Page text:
A North Carolina postal worker could wind up working in a prison mail room after pleading guilty to workers’ compensation fraud. Her problems began when former co-workers spotted her on the television game show “Wheel of Fortune.”
Despite claiming in 2004 that she was unable to lift mail trays into trucks, the woman had no trouble in 2009 spinning the show’s wheel with her allegedly injured arm. The fun kept coming in 2010 when the woman went on a vacation where she zip-lined with her husband.
Yet in 2011, she filed a statement that “her injuries hindered her ability to bend, reach, grasp, sit, or engage in other activities.”
The post office and its workers’ compensation carrier investigated and decided to challenge her benefits claim. Confronted with the investigation’s findings, she pleaded guilty to workers’ compensation fraud. She will be sentenced in September.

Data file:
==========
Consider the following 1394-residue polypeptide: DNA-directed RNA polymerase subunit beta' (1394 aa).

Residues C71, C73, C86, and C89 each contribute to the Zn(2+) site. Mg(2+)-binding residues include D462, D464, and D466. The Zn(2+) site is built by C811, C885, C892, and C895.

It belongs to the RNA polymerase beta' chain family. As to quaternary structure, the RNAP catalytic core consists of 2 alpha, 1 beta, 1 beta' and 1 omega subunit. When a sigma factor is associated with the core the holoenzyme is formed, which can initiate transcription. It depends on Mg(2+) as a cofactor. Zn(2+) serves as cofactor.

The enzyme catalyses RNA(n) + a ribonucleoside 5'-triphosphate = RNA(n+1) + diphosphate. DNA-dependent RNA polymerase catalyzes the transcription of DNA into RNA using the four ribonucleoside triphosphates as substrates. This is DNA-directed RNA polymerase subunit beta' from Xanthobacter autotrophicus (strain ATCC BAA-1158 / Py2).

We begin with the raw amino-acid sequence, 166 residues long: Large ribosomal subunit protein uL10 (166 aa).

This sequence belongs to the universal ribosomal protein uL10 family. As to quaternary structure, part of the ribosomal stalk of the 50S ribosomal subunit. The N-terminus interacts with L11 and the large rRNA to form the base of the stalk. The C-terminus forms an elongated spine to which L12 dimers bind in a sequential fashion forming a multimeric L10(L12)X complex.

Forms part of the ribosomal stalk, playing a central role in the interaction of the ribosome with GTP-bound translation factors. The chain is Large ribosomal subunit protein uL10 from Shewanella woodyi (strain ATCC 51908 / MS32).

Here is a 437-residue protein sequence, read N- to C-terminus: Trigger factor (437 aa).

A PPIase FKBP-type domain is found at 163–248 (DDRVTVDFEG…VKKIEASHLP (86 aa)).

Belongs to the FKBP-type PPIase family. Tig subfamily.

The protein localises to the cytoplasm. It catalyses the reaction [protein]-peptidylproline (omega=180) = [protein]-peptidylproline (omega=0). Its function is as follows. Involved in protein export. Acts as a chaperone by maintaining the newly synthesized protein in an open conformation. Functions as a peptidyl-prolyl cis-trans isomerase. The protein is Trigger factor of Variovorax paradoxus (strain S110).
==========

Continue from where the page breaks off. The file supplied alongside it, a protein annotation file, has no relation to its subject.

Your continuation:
- Prohibiting salary talk
- Texas Payday Act
- Look beyond employee's VA disability status to determine if he's disabled under ADA or state law
- After worker complains of bias, beware even small job changes--such as less overtime
- When employee complains, you must investigate -- but you can insist on a civilized complaint